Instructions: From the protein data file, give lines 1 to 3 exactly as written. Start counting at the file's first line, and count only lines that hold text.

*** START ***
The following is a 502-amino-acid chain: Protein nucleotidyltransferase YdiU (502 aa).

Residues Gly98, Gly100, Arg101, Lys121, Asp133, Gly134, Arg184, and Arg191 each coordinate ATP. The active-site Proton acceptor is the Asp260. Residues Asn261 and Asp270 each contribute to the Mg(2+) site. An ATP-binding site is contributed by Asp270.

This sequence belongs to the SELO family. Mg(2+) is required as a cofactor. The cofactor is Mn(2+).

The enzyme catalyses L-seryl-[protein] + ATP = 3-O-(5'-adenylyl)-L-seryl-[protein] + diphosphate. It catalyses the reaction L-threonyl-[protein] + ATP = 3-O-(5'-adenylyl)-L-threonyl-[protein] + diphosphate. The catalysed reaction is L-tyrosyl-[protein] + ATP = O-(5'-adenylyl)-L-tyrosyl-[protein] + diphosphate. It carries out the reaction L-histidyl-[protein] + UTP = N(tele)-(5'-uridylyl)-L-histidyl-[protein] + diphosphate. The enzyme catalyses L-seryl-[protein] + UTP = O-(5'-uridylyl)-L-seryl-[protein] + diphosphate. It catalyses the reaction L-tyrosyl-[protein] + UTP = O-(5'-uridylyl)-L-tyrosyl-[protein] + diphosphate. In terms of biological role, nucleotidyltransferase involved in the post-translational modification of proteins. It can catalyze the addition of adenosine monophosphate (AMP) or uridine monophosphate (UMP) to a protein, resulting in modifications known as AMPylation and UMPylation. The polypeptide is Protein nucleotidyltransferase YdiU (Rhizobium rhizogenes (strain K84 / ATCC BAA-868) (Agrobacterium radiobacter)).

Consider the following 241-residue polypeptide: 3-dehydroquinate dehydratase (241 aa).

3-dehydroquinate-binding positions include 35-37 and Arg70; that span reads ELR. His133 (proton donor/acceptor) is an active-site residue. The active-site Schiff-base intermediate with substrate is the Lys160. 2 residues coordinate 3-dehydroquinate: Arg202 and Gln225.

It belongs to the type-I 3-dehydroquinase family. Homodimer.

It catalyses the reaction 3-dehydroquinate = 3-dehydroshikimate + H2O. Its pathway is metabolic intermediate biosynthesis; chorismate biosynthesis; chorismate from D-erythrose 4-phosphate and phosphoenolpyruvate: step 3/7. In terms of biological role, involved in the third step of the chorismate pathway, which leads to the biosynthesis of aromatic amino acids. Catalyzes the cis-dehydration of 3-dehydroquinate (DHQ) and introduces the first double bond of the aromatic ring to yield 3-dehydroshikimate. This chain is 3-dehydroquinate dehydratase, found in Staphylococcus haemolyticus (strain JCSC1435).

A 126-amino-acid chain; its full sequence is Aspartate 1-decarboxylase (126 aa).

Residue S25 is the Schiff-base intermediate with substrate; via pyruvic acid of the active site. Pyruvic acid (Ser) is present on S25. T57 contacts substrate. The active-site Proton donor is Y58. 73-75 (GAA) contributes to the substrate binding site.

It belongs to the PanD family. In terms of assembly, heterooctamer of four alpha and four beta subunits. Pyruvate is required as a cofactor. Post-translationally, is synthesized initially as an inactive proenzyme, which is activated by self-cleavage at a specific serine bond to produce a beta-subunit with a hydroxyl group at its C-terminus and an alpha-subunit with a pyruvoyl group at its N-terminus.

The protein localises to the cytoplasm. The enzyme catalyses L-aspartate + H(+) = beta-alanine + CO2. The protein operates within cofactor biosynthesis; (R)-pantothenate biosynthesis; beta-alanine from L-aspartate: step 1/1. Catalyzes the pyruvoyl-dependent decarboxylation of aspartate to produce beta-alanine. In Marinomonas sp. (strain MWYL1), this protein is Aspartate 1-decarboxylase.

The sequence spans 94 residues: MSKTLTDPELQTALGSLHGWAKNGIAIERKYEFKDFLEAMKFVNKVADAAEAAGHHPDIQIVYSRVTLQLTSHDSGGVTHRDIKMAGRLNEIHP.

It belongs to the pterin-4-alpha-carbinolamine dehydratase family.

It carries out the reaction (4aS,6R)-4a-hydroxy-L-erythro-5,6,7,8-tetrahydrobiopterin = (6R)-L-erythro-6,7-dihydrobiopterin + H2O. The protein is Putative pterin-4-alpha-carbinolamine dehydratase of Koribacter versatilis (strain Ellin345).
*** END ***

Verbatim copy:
The following is a 502-amino-acid chain: Protein nucleotidyltransferase YdiU (502 aa).

Residues Gly98, Gly100, Arg101, Lys121, Asp133, Gly134, Arg184, and Arg191 each coordinate ATP. The active-site Proton acceptor is the Asp260. Residues Asn261 and Asp270 each contribute to the Mg(2+) site. An ATP-binding site is contributed by Asp270.

This sequence belongs to the SELO family. Mg(2+) is required as a cofactor. The cofactor is Mn(2+).